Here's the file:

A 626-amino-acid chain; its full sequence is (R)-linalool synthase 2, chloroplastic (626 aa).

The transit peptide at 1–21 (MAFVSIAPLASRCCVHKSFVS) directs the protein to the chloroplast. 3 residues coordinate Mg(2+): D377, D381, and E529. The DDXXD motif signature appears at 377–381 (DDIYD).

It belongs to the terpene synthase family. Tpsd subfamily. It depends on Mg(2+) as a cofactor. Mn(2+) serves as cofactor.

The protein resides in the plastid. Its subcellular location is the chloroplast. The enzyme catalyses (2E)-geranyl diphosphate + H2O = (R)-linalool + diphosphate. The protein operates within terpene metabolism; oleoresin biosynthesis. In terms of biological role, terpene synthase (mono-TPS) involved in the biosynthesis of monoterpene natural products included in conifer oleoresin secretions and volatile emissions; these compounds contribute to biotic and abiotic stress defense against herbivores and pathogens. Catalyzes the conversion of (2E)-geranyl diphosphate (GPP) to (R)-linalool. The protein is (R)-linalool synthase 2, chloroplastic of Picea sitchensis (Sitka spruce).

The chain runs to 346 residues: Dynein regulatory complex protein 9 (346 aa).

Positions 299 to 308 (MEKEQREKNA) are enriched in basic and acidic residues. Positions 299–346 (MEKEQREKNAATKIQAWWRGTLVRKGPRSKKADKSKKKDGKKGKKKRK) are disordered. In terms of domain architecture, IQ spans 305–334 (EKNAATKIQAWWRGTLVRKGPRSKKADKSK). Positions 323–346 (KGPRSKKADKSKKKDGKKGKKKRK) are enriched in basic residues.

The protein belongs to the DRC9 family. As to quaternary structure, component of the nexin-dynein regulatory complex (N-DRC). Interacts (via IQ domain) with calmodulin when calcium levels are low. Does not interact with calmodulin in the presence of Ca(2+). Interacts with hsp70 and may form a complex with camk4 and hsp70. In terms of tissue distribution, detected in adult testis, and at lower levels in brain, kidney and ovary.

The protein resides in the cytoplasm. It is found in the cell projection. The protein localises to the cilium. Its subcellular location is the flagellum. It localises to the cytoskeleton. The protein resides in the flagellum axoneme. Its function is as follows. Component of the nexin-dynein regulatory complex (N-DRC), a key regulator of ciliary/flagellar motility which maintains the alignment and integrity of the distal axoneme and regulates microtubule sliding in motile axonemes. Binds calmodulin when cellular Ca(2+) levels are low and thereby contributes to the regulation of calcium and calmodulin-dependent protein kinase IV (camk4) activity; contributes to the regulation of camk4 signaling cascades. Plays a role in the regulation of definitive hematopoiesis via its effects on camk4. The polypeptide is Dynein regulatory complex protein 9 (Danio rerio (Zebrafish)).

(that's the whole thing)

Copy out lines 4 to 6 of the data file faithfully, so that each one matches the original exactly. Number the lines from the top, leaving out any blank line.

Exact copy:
The protein resides in the plastid. Its subcellular location is the chloroplast. The enzyme catalyses (2E)-geranyl diphosphate + H2O = (R)-linalool + diphosphate. The protein operates within terpene metabolism; oleoresin biosynthesis. In terms of biological role, terpene synthase (mono-TPS) involved in the biosynthesis of monoterpene natural products included in conifer oleoresin secretions and volatile emissions; these compounds contribute to biotic and abiotic stress defense against herbivores and pathogens. Catalyzes the conversion of (2E)-geranyl diphosphate (GPP) to (R)-linalool. The protein is (R)-linalool synthase 2, chloroplastic of Picea sitchensis (Sitka spruce).

The chain runs to 346 residues: Dynein regulatory complex protein 9 (346 aa).

Positions 299 to 308 (MEKEQREKNA) are enriched in basic and acidic residues. Positions 299–346 (MEKEQREKNAATKIQAWWRGTLVRKGPRSKKADKSKKKDGKKGKKKRK) are disordered. In terms of domain architecture, IQ spans 305–334 (EKNAATKIQAWWRGTLVRKGPRSKKADKSK). Positions 323–346 (KGPRSKKADKSKKKDGKKGKKKRK) are enriched in basic residues.